The finer details of Cortez’s new theological stance — particularly his exact feelings on whether or not homosexual behavior is sinful — were not immediately clear, although his insistence that LGBT couples should be accepted as they are is a notable departure from conservative Christian churches that refuse to condone the presence of same-sex couples in their pews. Cortez also argued that biblical passages supposedly condemning homosexual behavior were in fact addressing antiquated understandings of sexual domination, and are not applicable to today’s committed, loving homosexual partners. You can watch Cortez’s sermon explaining more details of his position below, and his son’s own powerful “coming out.”
Despite the local church’s inclusive response, however, other members of the larger SBC denomination were quick to express outrage over the decision. Albert Mohler, the influential president of the Southern Baptist Theological Seminary in Louisville, Ky., denounced the church’s stance in a blog post on Monday, calling homosexuality sinful and challenging the possibility of a “Third Way” congregation.
“There is no third way on this issue,” Mohler wrote. “A congregation will teach a biblical position on the sinfulness of same-sex acts, or it will affirm same-sex behaviors as morally acceptable. Ministers will perform same-sex ceremonies, or they will not.”
Mohler’s post appears to be geared towards influencing conversations at the SBC’s annual meeting in Baltimore, Md., next week, where delegates will likely vote on whether or not to dismiss Cortez’s church from the denomination. But while the SBC has expelled churches in the past for affirming homosexuality — it kicked out a Texas church in 2009 for “allowing members who are openly homosexual and unrepentant” — many church leaders are starting to take a closer look at the issue. The SBC’s Ethics and Religious Liberty Commission is planning to meet this October to discuss “the Gospel, homosexuality, and the future of marriage,” and several SBC leaders have pushed for a softer approach to homosexuality in recent months, with one minister saying, “We’re all in agreement that the cultural war is over when it comes to homosexuality, especially when it comes to gay marriage.”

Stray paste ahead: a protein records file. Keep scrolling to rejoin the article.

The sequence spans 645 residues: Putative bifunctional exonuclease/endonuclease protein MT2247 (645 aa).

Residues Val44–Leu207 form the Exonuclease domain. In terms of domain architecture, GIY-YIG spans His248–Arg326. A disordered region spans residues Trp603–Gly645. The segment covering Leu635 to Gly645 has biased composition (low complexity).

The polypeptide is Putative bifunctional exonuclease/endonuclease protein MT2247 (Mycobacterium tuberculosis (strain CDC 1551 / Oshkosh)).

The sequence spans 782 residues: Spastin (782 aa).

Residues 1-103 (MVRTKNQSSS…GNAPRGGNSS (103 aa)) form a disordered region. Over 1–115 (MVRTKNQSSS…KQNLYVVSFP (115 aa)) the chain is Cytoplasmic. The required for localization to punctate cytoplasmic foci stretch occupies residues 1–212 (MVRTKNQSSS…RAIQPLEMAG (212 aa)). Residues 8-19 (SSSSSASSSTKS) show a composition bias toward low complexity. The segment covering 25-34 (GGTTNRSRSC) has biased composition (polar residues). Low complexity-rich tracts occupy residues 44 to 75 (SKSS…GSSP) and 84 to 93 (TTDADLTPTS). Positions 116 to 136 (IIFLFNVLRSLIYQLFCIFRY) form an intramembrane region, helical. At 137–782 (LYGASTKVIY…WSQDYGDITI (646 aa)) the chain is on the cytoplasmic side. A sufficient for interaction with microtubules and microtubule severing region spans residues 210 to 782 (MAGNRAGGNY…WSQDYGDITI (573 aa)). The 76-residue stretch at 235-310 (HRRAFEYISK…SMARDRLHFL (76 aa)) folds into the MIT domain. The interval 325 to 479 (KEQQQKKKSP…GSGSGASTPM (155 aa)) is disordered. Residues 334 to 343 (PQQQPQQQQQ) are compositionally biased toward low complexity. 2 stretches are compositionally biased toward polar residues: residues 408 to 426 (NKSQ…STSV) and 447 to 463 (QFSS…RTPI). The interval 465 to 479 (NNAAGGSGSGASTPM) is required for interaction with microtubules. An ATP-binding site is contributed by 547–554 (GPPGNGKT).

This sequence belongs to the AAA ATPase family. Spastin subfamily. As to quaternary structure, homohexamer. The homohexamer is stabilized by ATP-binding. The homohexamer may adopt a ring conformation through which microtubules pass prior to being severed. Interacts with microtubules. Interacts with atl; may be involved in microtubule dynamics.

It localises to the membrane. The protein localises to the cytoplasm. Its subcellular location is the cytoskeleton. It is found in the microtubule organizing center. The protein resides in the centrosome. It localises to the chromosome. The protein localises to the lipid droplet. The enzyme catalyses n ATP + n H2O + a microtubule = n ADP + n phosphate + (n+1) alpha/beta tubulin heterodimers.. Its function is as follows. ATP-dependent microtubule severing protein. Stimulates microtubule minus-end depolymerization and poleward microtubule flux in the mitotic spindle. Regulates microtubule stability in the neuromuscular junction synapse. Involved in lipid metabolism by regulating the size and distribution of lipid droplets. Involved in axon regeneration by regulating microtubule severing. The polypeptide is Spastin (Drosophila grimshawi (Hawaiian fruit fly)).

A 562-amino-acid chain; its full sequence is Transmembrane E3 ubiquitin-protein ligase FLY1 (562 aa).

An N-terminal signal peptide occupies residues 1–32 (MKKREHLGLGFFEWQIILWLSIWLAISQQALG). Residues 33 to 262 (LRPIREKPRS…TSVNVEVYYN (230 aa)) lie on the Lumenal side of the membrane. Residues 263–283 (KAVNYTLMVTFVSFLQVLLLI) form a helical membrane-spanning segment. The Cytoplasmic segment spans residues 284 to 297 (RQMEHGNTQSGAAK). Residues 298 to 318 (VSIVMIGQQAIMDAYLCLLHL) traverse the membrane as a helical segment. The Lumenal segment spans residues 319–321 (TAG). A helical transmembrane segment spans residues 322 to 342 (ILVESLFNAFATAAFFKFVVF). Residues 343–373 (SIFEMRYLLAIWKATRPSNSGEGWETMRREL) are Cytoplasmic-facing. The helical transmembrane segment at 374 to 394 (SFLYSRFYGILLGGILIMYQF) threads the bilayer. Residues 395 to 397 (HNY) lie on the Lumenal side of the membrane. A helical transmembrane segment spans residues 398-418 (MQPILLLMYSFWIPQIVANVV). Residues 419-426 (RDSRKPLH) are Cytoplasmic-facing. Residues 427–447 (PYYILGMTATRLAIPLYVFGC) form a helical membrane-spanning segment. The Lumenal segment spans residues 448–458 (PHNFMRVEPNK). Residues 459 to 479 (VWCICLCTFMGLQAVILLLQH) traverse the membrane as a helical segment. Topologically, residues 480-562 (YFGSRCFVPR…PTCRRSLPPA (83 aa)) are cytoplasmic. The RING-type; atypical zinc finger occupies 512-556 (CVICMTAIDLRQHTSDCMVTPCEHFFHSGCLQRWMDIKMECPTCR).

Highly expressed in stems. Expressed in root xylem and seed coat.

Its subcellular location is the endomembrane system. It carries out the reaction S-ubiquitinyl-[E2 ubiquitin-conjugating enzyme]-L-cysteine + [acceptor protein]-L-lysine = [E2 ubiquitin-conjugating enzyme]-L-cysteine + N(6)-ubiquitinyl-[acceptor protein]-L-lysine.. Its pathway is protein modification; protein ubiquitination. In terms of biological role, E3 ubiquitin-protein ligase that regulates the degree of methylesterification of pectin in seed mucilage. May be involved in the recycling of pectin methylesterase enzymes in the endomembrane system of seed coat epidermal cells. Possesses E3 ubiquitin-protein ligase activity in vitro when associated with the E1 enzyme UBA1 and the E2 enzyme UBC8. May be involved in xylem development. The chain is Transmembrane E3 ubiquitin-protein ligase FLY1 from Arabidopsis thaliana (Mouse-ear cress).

The controversy involving New Harmony Community Church also comes on the heels of renewed conversation around homosexuality within the larger umbrella of evangelical Christianity. In February, Ken Wilson, pastor of Vineyard Church in Ann Arbor, Mich., published A Letter to My Congregation, in which he detailed his experience as an evangelical pastor who shifted from an anti-gay stance to a pro-LGBT position. The book elicited fiery reactions from many conservative evangelical leaders, but is proving influential for many who struggle with anti-gay theology; Cortez specifically cited the book as inspiration for his congregation’s “Third Way” approach. In addition, Matthew Vines, a young evangelical, released another book entitled God and the Gay Christian this spring, which stoked its own round of controversy for making the biblically-based case for accepting homosexuality.
This post originally appeared on ThinkProgress
Photo Credit: Tim Evanson via Wikimedia Commons